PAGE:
WA Premier Mark McGowan

Canberra journalists devote a quite a bit of time to combing through federal politicians’ disclosure logs, wherein such gems as Sussan Ley’s property-buying trip to the Gold Coast and Julie Bishop’s jaunt to the Portsea Polo can be found. But spare a thought for journos in Western Australia — members of WA Parliament receive almost $80,000 in allowances every year, and they do not have to disclose what they do with that money anywhere.

Newly elected Premier Mark McGowan has made moves to rein in members’ entitlements since taking office. He froze state MPs’ salaries for the next four years in May, a gesture almost immediately undercut by the revelation that a tribunal determination the previous year (but coming into effect after Labor took office) had delivered an increase to their motor vehicle allowance that would increase their pay by $25,000 regardless. McGowan eventually scrapped it again, but he didn’t require MPs to repay any amounts they’d received in the interim.

All members of parliament in WA receive a base rate of $156, 536 per year, and any office holder gets an additional amount — starting at $167,079 for a member of a standing committee and topping out at $355,681 for the premier.

In addition to their base remuneration MPs are paid a base electorate allowance of $78,000 per year — members for regional electorates receive additional money, in some cases pushing the total to over $100,000.

The Members of Parliament Tribunal Determination states: 

It is intended that this Allowance will be used for expenses incurred to assist with serving the electorate, including:

  1. information and communication technology, including mobile phone use, newsletters and internet publications;
  2. awards and support for community groups or individuals;
  3. hospitality and entertainment associated with a Member’s official business;
  4. advertising, other than for the purposes of campaigning, electioneering or political party promotion;
  5. costs associated with Electoral Management Systems; and
  6. stationery and printing.

The allowance is ultimately spent at the member’s discretion. The only limitations placed on the allowance is that it “shall not be used for campaigning, electioneering or political party promotion”.

But, as Martin Drum, associate professor of politics at Notre Dame Australia, pointed out to Crikey, MPs do not have to disclose how they spent their allowance, and no one would ever know if members just pocketed the cash.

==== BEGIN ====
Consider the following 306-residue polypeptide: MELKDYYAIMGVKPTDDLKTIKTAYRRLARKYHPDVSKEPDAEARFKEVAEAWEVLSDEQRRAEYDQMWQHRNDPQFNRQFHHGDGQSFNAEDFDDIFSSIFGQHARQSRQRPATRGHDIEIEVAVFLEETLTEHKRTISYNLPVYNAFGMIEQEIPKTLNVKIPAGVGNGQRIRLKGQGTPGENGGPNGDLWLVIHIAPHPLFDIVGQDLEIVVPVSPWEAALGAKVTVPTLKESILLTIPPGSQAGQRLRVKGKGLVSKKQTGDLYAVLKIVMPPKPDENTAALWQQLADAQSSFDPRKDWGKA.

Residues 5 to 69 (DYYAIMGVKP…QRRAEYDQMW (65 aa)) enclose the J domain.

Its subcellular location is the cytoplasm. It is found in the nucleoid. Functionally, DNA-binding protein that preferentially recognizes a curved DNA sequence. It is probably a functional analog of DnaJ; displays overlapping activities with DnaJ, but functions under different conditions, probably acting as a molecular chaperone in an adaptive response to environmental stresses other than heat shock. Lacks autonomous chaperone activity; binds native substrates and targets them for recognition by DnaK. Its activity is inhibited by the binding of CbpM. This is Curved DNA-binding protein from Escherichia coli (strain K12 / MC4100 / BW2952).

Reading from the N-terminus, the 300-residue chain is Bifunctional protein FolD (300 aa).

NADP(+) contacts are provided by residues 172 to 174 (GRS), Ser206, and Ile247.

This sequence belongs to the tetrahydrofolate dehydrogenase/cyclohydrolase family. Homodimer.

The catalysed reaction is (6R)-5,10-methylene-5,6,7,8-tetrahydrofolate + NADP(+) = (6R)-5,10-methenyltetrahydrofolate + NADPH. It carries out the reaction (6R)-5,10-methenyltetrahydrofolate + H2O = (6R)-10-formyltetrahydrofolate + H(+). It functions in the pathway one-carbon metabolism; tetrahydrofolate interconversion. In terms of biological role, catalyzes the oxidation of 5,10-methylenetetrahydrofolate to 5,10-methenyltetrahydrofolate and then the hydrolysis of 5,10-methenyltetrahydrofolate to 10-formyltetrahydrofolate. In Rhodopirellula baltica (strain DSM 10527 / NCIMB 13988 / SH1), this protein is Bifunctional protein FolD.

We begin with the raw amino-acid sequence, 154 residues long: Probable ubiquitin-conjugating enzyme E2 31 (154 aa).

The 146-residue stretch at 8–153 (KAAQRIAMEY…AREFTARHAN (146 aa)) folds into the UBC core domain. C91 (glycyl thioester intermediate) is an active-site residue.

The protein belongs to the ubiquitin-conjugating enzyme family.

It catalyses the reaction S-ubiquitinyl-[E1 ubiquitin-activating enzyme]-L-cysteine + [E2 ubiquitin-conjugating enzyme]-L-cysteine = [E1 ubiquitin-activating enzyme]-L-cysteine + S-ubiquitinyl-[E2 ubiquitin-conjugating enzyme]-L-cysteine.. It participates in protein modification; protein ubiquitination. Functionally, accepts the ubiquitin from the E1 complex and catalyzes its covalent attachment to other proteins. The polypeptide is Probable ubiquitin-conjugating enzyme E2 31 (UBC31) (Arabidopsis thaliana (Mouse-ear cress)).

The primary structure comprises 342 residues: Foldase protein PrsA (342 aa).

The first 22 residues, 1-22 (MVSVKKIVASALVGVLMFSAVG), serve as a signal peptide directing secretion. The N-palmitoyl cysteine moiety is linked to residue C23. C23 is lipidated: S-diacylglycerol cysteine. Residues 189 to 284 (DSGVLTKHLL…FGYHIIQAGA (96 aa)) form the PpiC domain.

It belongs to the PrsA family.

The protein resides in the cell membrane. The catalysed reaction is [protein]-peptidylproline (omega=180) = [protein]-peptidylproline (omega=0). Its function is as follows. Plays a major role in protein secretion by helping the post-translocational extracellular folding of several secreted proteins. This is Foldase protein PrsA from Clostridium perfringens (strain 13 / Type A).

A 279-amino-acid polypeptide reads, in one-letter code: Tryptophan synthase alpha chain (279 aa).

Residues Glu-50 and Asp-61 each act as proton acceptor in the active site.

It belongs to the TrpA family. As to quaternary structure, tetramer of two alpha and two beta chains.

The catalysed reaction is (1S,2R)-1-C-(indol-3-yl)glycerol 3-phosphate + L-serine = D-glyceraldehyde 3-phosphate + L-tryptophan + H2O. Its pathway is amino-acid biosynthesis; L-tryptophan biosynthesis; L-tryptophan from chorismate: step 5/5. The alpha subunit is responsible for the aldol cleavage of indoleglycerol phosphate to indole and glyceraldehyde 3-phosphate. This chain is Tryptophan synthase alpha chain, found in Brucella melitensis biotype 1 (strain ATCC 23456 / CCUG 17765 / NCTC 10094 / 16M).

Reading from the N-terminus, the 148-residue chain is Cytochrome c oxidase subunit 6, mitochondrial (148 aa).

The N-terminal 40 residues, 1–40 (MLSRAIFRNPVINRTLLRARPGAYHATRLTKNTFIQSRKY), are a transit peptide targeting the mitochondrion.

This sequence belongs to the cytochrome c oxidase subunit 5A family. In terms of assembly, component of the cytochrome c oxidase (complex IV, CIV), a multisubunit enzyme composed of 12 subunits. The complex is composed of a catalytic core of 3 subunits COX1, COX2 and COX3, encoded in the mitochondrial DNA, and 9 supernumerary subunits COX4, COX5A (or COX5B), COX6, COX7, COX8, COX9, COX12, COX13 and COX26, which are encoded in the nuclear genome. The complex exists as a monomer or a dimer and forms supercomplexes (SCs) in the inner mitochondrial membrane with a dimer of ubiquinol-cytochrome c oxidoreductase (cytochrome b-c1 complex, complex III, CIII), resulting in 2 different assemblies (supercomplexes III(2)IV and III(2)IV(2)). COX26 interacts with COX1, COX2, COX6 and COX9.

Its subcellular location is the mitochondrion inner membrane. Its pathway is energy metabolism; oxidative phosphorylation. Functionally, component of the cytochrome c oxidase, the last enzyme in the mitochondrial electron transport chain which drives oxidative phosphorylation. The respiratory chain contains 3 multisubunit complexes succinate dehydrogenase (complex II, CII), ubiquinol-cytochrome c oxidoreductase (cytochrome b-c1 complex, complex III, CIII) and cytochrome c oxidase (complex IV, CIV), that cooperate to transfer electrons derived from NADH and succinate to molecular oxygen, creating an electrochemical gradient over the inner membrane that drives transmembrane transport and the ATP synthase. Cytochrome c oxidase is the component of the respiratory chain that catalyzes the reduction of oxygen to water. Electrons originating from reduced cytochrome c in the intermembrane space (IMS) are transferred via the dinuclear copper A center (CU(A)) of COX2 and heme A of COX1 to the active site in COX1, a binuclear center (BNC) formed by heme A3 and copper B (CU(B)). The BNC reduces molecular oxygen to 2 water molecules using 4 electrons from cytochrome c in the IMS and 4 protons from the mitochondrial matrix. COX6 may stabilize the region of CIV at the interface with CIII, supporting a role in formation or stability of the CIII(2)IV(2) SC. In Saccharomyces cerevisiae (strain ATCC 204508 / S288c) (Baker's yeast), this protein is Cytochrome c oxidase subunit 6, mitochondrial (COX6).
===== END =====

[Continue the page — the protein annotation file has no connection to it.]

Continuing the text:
“Given it can be taken as income, proving it was spent improperly would be nigh-on impossible,” he said.

Other extras, like accommodation and transport allowances, must be actively claimed, but the electorate allowance is simply paid out automatically alongside their salary.

Ian Cook, senior lecturer in Australian Politics at Murdoch University, says the lack of oversight is “troubling”.

“The legislation makes it very clear that the allowance can be spent at the member’s discretion, and there’s no provision, no indication of any requirement for reporting,” he said.

“So it’s very hard for someone in the electorate to hold their representatives to account for what they spend, and it adds to this sense of distrust in politicians.”

MPs salaries in Western Australia are set by the Salaries and Allowances Tribunal, which also has responsibility for determining rates of pay for the state’s governor as well as judges, magistrates, local government CEOs and elected members, and others.

Crikey asked McGowan if there was any plan to make the administration of the allowance more transparent, or require MPs to refund any of their electoral allowance not used for the purposes set out in the determination, but we didn’t hear back before deadline.

A spokesperson for WA Opposition Leader Mike Nahan told Crikey determining and reporting on the remuneration to be paid to MPs was a process that was “independent of members of parliament”.

Cook said it was “absolutely” within the power of politicians to make the process more transparent. For example, the tribunal followed McGowan’s direction that they reconsider their determination regarding the motor vehicle allowance.

The tribunal does mention in the future considerations section of its most recent determination in April 2016 that “in addition to continuing examination of remuneration provided to Members of Parliament, the Tribunal highlights the following issues that it intends to consider … levels of accountability applied to Electorate Allowances”. However, there is no clear indication as to how or when that might happen.